The jump in lending to corporate borrowers has driven up demand for priority-sector lending certificates (PSLC), forcing banks to pay a higher premium to meet regulatory lending targets.
The total Priority Sector lending of a domestic commercial bank should be 40 per cent (target for foreign banks 32%) of Adjusted Net Bank Credit or Credit Equivalent Amount of Off-Balance Sheet Exposure, whichever is higher.
The scheduled commercial banks, , Regional Rural Banks (RRBs), Local Area Banks (LABs), Small Finance Banks, Urban Co-operative Banks, and other lenders including microfinance institutions, registered moneylenders, etc. who have made loans to eligible categories under priority sector lending would be eligible to get ‘Priority Sector Lending Certificates (PSLC) for the amount of their loans. The designated verifying authority viz. NABARD or its agents would verify the rules like whether the loan granted by an organization falls under the category of priority sector advance, whether the organization followed the norms of the rate of interest chargeable for such loans, and whether the loan duration is greater than 180 days, etc. After the primary verification from the verifying authority, the concerned bank or financial institution is allowed to self-certify the certificates subject to the periodic random monitoring of issuance of such certificates from the authority. The PSL certificates so issued can be bought by the other banks who find the shortfall in fulfilling the Priority Sector Lending (PSL) targets/sub-targets. The PSL certificate trading is done on RBI’s e-Kuber platform and has a standard lot size of Rs.25 lakh or multiples thereof and is valid till the end of the fiscal, irrespective of the date of issuance.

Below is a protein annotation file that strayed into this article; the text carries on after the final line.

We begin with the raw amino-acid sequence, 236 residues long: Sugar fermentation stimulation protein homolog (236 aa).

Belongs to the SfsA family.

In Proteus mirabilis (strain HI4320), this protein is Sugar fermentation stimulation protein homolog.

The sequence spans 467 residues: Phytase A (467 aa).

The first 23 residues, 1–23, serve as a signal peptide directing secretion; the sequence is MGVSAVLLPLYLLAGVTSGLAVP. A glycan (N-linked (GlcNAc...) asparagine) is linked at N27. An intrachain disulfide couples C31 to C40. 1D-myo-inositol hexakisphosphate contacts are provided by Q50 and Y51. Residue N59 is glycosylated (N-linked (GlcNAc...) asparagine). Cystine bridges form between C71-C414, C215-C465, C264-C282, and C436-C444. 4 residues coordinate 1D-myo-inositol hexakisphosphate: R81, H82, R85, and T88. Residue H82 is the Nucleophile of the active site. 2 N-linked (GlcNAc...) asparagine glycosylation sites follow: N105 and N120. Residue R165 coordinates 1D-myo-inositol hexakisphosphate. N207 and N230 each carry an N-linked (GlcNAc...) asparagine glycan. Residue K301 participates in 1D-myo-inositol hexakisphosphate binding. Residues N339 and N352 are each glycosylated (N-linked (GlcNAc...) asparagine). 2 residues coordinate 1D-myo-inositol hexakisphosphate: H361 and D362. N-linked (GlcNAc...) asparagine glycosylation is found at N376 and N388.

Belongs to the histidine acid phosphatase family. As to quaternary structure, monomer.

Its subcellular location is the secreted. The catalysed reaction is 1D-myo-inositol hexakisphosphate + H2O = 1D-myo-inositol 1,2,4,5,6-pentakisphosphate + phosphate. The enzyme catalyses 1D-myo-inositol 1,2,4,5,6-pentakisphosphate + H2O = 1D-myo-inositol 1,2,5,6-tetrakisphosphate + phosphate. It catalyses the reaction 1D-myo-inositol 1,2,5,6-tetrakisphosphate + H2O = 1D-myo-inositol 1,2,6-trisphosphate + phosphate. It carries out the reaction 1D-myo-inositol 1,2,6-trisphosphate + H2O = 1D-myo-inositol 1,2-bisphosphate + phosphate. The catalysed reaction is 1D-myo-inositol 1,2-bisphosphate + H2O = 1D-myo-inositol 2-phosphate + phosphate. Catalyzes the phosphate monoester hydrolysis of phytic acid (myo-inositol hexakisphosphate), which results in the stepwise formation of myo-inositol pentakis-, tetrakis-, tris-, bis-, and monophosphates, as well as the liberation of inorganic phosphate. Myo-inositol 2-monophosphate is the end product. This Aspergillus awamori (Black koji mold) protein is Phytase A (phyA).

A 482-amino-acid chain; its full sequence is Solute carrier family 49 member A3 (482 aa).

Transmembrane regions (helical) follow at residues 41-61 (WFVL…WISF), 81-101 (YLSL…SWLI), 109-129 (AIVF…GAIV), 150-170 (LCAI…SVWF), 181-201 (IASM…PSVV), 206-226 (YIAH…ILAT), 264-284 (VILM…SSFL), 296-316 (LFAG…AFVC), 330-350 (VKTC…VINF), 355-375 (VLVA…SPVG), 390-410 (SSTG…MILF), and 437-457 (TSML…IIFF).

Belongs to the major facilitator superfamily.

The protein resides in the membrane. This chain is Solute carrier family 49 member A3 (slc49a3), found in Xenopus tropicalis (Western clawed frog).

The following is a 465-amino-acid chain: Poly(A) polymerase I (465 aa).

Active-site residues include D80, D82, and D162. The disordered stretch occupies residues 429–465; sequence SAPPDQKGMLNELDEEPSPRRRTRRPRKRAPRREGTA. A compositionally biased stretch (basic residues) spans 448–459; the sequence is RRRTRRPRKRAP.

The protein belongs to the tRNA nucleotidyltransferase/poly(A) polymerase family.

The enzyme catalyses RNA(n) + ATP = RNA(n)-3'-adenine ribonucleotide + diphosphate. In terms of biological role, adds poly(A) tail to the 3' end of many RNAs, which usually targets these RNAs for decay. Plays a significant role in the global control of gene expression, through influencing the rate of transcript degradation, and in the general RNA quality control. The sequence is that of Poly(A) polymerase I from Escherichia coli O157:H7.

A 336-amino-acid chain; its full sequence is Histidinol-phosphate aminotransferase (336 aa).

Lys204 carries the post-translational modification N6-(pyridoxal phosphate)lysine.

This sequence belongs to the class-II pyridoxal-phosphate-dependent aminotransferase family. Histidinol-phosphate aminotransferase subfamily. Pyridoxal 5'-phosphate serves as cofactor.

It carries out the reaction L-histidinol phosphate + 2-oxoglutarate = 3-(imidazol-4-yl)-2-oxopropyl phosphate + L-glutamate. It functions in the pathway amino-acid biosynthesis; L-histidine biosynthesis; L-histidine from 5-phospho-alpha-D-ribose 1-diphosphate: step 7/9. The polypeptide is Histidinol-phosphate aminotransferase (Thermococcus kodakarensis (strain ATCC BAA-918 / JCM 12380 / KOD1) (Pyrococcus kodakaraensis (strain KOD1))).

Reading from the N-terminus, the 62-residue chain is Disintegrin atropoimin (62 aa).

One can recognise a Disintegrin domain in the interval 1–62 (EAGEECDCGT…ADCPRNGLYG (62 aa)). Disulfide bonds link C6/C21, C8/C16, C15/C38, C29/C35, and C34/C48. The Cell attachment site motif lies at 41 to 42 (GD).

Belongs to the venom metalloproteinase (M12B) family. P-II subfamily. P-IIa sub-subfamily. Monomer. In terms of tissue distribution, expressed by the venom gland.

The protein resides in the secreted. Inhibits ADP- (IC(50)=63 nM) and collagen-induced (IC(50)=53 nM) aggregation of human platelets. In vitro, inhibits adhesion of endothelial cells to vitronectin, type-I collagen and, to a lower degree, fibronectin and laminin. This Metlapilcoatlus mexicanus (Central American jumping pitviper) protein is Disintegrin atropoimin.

PSL certificates were originally issued in four different categories viz. ‘PSLC – Agriculture’, ‘PSLC – Small & Marginal Farmers’, ‘PSLC – Micro Enterprises’ as well as ‘PSLC – General’ as per the scheme introduced in 2016. RBI revised the guidelines for Priority Sector Lending vide its circular dated Sept 4, 2020. In the revised PSL Guidelines, the Reserve Bank of India doubled credit limits for certain categories, and has included some fresh categories eligible for finance under the priority sector. These include loans to farmers for the installation of solar power plants; loans for the establishment of Compressed Bio Gas (CBG) plants; and bank finance for start-ups. Revised PSL guidelines will enable better credit penetration to credit deficient areas; increase lending to small and marginal farmers and weaker sections; boost credit to renewable energy, and health infrastructure. Banks that are unable to reach the priority sector lending target /sub-target are required to buy a PSL certificate. Although the PSLCs are issued against underlying assets, banks and financial institutions are allowed to issue only 50 per cent of their PSL achievements of each category in the previous year, notwithstanding the value of underlying assets in their books. The banks can buy specific categories of PSLCs to the extent of deficit in target/sub-target to be achieved by them. Banks should comply with the common guidelines for all categories of advances under the priority sector.
Both the buyers and sellers of the PSLCs shall submit the report, having the details of the sum of outstanding priority sector advance in their books, the position of PSLCs bought and sold as of the reporting date, to the Reserve Bank of India towards the fulfillment of their targets. The computation will be done separately where sub-targets are prescribed as on the reporting date.